BDS would only empower Israel’s nationalist right

The importance of the BDS against Israel is regularly covered on this site.

Here’s a counter view, by Zvi Bar’el in Haaretz (essentially arguing that the world should not really do anything about Palestine but hope and pray?)

How charming the boycott cry is. Boycott Israeli universities, Israeli products from the settlements, flowers grown in Israel. When this call comes from Israelis, it reflects a great deal of despair, and stems from goodwill, of course. It’s an enchanting formula: They’ll boycott Israel, the public outcry will reach the government and the latter, being democratic, will have to obey the will of the people. How could they not have thought of it sooner?

They did think about it. That is exactly the formula behind the sanctions against Iran. Economic isolation, frozen bank accounts, senior officials not being able to travel abroad – then the Iranian people will wake up and change their regime, or at least its policies. Iran has been under sanctions for 30 years, and the people, wonder of wonders, have not risen up. They protest, but not because of the sanctions; because of the regime’s suppression.

This remedy was also tried with Iraq. For 12 years the Iraqi people groaned under sanctions and dictatorship, but did not rise up against the great military leader who ruled their bedrooms. In the end there was no choice but war. Sanctions did not help.

And what about South Africa? The ostensibly successful sanctions and boycott, which led to the regime’s fall? Sanctions – first military – were imposed on South Africa as early as the start of the 1960s. Then in the mid-1970s, they were extended to oil exports, and finally came the widescale sanctions of the mid-1980s. But apartheid was eliminated only in the mid-1990s, and even then it was not due to sanctions alone; in fact, in those years South Africa experienced economic growth and its exports increased 26 percent. President P.W. Botha’s response to the blacks was no less vindictive than the West’s desire to impose sanctions. Botha wanted to prove that outside intervention would not impact apartheid.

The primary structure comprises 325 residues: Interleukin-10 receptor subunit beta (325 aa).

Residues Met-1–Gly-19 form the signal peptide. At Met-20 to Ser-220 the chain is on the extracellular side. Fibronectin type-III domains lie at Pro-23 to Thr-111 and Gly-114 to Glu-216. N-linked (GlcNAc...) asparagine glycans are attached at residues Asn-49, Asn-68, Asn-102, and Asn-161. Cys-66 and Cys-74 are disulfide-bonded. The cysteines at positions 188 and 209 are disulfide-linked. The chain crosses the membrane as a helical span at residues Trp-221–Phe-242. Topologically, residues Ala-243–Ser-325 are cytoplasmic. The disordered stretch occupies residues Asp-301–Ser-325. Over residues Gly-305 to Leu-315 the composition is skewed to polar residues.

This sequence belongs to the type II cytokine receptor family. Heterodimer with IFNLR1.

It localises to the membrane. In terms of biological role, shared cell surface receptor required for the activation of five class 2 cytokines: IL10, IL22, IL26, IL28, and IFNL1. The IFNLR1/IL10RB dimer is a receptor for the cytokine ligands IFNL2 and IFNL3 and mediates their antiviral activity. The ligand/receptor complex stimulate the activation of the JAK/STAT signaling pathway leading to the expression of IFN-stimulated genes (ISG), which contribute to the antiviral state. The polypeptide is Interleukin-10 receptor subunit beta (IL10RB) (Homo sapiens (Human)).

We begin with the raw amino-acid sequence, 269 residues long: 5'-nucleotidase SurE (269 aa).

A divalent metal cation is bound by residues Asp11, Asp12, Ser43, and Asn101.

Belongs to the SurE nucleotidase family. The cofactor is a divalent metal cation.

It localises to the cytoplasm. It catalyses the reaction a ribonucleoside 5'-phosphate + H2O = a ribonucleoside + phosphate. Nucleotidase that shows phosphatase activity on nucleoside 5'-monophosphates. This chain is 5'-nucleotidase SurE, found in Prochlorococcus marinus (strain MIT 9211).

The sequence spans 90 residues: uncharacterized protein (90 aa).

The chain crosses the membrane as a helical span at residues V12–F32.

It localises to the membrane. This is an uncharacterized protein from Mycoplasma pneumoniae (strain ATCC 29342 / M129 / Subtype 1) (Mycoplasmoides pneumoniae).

Israel has adopted the same policy. It has blockaded Gaza to spur the inhabitants to rise up against the Hamas regime, in order to achieve politically what the Israel Defense Forces could not achieve militarily. But three years of blockade, four years of fighting Hamas, and even the destructive Operation Cast Lead did not do the trick. The people of Gaza did not rise up, and the Hamas regime only grew stronger.

Anywhere sanctions are imposed – from Iraq to Iran, from Gaza to Pakistan – nationalist and radical forces actually have become stronger. Even the intellectuals who oppose the regimes have found themselves forced to defend them from outside intervention. Nationalism, or more correctly, extreme nationalism, rejoices.

People calling for a boycott of Israel or its institutions and products have given up on change from within. But what is worse, the call is motivated by the same logic that guides government policy in Gaza, and it is just as mistaken. After all, there is no reason whatsoever to believe that the Israeli government or the public will behave differently than Gazans or Iranians.

The fact that Israel is a democracy is no guarantee. Proof of this lies in the collective behavior in the face of Turkey’s attack on Israel and the threat of military sanctions. Cancelling vacations in Antalya, protests and boycotting Turkish goods have become symbols of the “just struggle” against the bad guys.

If Israeli scholars are banned by universities in London, that’s not so terrible. They can still go to Pennsylvania, and if they are banned there, they can still correspond and publish online; what’s more important is that foreigners don’t dictate policy “to us.” If now, even before a boycott, lecturers have to think twice about what they say lest extreme nationalists mark them, then under sanctions, some elected officials may ensure such academics are immediately fired. In any case, people waiting for an academic uprising amidst a boycott should have their heads examined.

Who else can take part in the civil disobedience in the boycott proponents’ fantasy? Farmers? Students? Travelers? Businesspeople? How many of them will wrap themselves in the Israeli flag to show the world we do not give in to sanctions? That will be the finest hour of the right wing, the “nationalist camp,” fascism. Boycott becomes them.

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